A culture check-in

A good tradition that has been borne in Zoomprov, is to give a little check-in of where everyone is zooming from. We haven’t gone over the fascination that one European improviser is in the evening and another in Asia is at sunrise. It’s fun! Yet for the most part, it ends there, as a fun piece of trivia, to snap a screenshot that shows 5 countries and thank someone for staying up til 3 a.m.

I invite you to go a little further.

An observation from “Aree & A Friend”

For almost a year now I have been collecting “Aree & A Friend” guests from around the world for a 1-on-1. We get a random word. Sometimes we jump right into a scene, other times we start with a chat. Now, this is a curious observation when I have a friend from the East (Asia). When we jump right into scene, the scene is always at a Western place. When we chat first, the scene is split 50/50 between West/East. I don’t enforce it. But apparently, the chat plants a little seed that our scene might just take place in either part of the world.


It’s not that Asians have to play in the East all the time. In fact, Asians love playing a scene in the West. In improv, anyone can play anyone in anywhere. But! Improv should also provide the opportunity to play anyone and anywhere. A chat does that. When we do a little chat, it is our little culture check in.

Establishing a presence


During intros at bigger workshops, usually we hear there is someone from Munich, someone from London, someone from Bangalore and someone from Manila. But we don’t necessarily make the same mental note that our scenes can be in all of these places equally likely.

Instead, we should get excited hearing Kuala Lumpur or Texas or Okinawa or Barcelona as inspirations. When I see a room with people from multiple places, I get inspired, “Where are the scenes going to be today?” We don’t know yet. Be ready for all the possibilities. The scene might not even be in English!

In more culture-oriented workshops, I often run the check-in a little longer. In my mind, this is like warm-up. Like physical improv needs a little bit of stretching. Cultural improv needs warm up too. Talk about the tea you make, or the mountains you like to visit. Talk about the actual tropical beach you grew up in, rather than a tropical beach from a Western tourist perspective. This will prime your scenes; it’s okay to play in these places.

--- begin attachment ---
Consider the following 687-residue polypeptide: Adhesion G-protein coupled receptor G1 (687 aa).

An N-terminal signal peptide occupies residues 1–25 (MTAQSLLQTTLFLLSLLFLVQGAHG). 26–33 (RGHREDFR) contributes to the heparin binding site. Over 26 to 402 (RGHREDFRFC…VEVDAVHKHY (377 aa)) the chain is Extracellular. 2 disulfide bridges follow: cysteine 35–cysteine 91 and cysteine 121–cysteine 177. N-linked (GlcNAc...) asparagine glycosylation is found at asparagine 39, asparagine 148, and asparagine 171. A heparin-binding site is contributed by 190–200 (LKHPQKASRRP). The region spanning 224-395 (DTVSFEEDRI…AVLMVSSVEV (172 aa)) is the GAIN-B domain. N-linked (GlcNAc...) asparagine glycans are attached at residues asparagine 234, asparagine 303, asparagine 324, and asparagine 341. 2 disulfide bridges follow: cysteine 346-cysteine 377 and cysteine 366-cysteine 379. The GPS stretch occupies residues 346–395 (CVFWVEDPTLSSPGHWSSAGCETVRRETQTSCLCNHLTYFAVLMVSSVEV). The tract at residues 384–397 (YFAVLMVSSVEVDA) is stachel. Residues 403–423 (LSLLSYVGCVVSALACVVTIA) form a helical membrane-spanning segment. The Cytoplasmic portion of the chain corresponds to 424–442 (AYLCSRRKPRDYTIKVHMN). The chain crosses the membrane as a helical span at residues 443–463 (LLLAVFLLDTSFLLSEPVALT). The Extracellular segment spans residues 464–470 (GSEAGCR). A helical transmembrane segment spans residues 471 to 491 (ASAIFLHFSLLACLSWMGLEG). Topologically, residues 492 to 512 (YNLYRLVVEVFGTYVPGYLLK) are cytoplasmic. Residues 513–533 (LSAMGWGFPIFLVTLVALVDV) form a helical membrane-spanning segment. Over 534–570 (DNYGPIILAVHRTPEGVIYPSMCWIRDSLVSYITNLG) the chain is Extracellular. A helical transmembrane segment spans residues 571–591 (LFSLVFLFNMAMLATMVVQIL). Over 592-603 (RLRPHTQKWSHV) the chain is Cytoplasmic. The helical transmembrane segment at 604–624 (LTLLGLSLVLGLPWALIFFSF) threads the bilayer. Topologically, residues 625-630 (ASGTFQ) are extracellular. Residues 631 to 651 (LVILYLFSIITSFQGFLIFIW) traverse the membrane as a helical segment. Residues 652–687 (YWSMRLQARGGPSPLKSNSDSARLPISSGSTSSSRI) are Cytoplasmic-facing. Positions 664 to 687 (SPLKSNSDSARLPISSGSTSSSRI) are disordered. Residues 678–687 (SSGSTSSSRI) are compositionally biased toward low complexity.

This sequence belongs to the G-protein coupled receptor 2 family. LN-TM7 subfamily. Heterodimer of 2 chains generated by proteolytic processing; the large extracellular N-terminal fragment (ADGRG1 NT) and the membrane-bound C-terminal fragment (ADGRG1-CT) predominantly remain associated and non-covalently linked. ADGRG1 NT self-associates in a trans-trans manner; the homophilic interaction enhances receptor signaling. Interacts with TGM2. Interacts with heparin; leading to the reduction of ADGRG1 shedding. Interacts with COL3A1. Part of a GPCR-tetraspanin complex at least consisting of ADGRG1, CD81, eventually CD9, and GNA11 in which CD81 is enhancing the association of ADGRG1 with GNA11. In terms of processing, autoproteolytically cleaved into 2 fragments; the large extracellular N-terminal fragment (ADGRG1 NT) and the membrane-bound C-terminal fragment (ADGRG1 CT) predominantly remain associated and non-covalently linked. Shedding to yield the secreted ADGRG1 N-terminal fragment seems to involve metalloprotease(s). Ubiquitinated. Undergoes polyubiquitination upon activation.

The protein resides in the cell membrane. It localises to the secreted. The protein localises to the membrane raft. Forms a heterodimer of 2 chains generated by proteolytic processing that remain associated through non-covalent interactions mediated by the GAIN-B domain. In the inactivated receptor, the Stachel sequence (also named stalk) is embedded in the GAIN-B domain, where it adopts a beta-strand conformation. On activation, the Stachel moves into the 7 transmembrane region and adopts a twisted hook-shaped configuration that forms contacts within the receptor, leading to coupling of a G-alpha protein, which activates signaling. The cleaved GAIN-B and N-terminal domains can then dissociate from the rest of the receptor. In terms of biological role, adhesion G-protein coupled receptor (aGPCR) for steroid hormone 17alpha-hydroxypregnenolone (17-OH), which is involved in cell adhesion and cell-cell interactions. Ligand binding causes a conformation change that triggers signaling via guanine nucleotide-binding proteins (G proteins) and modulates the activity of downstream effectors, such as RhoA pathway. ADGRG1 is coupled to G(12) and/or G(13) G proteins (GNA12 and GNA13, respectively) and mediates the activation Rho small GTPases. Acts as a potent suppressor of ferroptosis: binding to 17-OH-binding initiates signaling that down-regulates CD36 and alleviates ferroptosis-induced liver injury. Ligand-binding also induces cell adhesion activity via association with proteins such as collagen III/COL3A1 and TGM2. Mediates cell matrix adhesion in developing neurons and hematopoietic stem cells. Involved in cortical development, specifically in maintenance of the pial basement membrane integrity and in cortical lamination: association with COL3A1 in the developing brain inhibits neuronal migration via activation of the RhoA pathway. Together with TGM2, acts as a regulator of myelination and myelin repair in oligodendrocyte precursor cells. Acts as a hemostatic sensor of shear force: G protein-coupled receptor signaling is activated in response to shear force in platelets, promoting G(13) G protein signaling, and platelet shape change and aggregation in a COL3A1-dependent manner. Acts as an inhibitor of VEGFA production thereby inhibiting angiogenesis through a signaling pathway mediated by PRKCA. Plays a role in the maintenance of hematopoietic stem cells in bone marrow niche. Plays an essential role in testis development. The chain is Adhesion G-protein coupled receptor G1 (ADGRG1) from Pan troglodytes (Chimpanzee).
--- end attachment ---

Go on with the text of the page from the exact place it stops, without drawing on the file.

Otherwise it’s pretty hard, especially for Asians, to go from cold to suddenly bringing up one’s culture in the middle of a scene. We don’t wanna cause trouble for the unprepared partner. We need to warm up to say these things before we do scenes. And while doing that, establishing the presence of different cultures in the room.

Do we always need culture check-ins?

Not always. This can take up a good chunk out of your 2-hour workshop, so it depends on what the goal is. Sometimes culture is not the most important for that workshop and that’s cool. Sometimes they are central. If your aim is to make your workshop more global, give a little time to get to know a bit from where everyone is from. Start small — a favorite dessert is a nice start (credit: John Gebretatose). Everyone loves to hear about desserts.




An Impro Neuf blog. Evolving thoughts on improv from Aree Witoelar, teacher/founder of Impro Neuf International in Oslo, Norway.

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An Impro Neuf blog. Evolving thoughts on improv from Aree Witoelar, teacher/founder of Impro Neuf International in Oslo, Norway.

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